Friendship dating

Find some friends with this hot new trend. Photo courtesy of Helena Lopes 


When they first arrive at college, many people struggle to find friends because they expect friendships to form immediately. Like love at first sight, we often want friendships to suddenly appear in our first conversation with an acquaintance, but that doesn’t make sense. How can you be best friends with someone you barely know? 

We have access to more potential friendships on campus now than we will for the rest of our lives. Never again will we be surrounded by 5,000 strangers within a similar age range and with one significant similarity — school. This is an opportunity, and I think we should all seize it. The friendship pool is massive, so let’s go swimming.

A platonic date is a perfect introduction to a friendship. In the same way that you would ask someone you’re romantically interested in on a friend date, you can ask someone you’re platonically interested in on a friend date. Friendship dates are the hottest new trend this year.

If you like someone’s vibe in class, or if they’re a friend of a friend and you know you’d get along swimmingly, go for it. Ask them out. Go on a friend date. 

Cate Howard, a sophomore health sciences major, has initiated many a friendship via friend dates. She appreciates the sense of agency and structure that friend dating provides when it seems that everyone else finds themselves stumbling into their soon-to-be best friend without even trying.

“[Friend dates] allow you to skip all of the coincidental things that have to happen for people to become friends,” Howard said. “There’s so much luck involved in [becoming friends] that if you think you’re going to vibe with someone, you might as well just do it and get the ball rolling.”

You might be a bit concerned about the awkwardness of this venture. Hanging out with people you don’t know all too well can be a bit nerve-wracking. What will you talk about? What if there are awkward silences? What if it sucks?

To assuage the most dramatic of these fears, I will say that if you can find it in yourself to ask someone on a friend date and they say yes, then they are probably very open people to say yes to such a thing. Therefore, the date can’t possibly be that bad if it’s with someone open to making a new friend. But how do you even ask someone on a friend date?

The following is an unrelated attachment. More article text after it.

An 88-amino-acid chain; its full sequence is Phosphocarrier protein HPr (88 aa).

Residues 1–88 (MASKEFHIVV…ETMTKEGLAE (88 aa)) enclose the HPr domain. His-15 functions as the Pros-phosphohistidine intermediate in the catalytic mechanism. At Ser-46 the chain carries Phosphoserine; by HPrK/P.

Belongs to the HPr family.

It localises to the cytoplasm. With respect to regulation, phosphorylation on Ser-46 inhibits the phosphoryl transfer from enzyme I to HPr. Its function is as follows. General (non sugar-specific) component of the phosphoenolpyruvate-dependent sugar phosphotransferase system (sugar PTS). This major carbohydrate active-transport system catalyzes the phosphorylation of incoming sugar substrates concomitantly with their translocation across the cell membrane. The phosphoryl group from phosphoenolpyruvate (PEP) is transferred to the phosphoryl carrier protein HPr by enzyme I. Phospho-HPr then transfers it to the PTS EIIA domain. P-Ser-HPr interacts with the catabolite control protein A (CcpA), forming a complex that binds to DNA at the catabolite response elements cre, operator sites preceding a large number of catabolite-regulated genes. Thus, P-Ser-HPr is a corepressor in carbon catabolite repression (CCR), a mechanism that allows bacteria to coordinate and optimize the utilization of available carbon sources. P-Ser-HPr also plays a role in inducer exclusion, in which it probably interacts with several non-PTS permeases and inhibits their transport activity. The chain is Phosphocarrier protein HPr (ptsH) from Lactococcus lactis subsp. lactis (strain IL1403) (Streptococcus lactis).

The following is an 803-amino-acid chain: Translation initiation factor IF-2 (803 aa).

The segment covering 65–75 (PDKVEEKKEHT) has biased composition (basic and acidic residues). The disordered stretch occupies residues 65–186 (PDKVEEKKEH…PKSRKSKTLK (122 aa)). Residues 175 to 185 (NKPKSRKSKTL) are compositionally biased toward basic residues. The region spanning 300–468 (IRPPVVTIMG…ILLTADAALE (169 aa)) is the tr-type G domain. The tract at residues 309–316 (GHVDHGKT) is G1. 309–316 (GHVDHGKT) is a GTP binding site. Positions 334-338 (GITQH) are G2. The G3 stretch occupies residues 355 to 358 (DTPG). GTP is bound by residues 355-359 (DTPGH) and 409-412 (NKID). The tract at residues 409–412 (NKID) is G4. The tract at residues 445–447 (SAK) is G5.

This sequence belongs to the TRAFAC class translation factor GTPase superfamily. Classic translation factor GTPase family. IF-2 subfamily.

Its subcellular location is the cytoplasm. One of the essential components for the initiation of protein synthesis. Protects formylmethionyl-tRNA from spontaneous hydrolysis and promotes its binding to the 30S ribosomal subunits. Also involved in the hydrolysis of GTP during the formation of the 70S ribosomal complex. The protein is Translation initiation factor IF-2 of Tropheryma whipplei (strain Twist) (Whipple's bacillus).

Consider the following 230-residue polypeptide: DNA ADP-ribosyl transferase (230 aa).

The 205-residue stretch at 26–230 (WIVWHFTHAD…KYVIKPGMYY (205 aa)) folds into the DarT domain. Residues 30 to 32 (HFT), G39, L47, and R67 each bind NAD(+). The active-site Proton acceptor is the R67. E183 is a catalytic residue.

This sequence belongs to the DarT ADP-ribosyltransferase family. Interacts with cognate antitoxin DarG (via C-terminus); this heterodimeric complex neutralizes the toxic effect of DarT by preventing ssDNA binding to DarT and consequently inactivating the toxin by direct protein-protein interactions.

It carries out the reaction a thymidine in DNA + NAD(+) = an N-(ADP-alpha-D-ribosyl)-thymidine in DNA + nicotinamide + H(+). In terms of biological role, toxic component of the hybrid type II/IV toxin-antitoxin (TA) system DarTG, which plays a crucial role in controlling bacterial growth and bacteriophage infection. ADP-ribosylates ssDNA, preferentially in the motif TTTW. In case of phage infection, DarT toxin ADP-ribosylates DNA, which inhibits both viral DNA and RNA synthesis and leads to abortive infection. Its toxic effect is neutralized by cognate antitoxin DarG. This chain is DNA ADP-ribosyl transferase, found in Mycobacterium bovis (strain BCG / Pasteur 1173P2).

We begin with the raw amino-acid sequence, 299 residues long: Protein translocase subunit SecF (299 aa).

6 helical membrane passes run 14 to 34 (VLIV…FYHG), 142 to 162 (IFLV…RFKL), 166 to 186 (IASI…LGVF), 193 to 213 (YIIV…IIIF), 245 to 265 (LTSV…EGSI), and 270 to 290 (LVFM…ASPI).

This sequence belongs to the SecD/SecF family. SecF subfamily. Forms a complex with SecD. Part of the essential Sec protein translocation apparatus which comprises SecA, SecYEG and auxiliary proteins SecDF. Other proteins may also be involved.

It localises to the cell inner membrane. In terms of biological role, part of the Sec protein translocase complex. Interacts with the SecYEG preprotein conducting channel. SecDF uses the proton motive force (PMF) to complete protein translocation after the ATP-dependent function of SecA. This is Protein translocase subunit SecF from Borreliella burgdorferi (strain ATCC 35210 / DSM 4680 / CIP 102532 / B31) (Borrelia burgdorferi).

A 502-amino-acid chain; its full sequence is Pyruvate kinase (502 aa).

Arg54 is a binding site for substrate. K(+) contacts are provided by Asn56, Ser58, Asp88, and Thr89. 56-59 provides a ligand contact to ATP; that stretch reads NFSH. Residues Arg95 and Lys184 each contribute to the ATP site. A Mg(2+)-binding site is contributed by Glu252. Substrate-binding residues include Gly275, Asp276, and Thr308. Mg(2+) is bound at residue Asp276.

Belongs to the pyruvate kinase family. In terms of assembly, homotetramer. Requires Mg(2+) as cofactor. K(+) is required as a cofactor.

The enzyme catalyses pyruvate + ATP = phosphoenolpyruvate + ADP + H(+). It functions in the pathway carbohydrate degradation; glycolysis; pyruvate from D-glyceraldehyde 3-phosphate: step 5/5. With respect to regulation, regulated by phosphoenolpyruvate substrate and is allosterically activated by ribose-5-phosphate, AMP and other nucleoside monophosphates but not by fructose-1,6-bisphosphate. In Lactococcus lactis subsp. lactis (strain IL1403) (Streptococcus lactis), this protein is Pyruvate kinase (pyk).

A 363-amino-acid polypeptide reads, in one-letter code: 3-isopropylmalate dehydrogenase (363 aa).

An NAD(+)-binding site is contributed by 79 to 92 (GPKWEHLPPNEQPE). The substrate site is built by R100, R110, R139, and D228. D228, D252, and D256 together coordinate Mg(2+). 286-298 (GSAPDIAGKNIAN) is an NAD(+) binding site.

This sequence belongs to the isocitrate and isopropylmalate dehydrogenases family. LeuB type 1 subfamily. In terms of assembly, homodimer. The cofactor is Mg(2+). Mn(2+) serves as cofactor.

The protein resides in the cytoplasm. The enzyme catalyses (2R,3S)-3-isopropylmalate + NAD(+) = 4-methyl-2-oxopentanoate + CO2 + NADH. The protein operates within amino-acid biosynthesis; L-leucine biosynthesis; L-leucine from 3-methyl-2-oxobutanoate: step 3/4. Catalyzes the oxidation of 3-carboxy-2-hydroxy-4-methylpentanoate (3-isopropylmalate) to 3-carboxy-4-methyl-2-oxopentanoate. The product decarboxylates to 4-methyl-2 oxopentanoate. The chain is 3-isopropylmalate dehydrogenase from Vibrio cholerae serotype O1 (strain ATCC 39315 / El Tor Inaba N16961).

Kyndal Sagarsee is a junior strategic communication major who, together with her roommates, initiated a friend date at the beginning of the semester with five Butler students they had a “friend crush” on. Sagarsee certainly has experience in successfully initiating friendship dates, and she had some helpful tips for gathering the courage to ask friends out.

“[My roommates and I] thought of it as flattery,” Sagarsee said. “We thought if someone were to send us a message and say, ‘Hey, we seem like we’d all get along, and we want to be friends with you,’ I’d be like, ‘Oh my God, yeah.’ Even if the actual execution of the new friend party doesn’t happen, at least we shot our shots.”

Most average folk would not reject such a flattering offer as friendship. Wanting to be friends with someone means you see them as interesting or worthy of attention. This alone is a compliment. Even if you were rejected, how could anyone respond to such a compliment with anything but kindness? Know that even if things don’t pan out, your potential date would probably decline politely. If politeness is the worst-case scenario, then the risk of asking someone out is certainly worth the possible reward of friendship.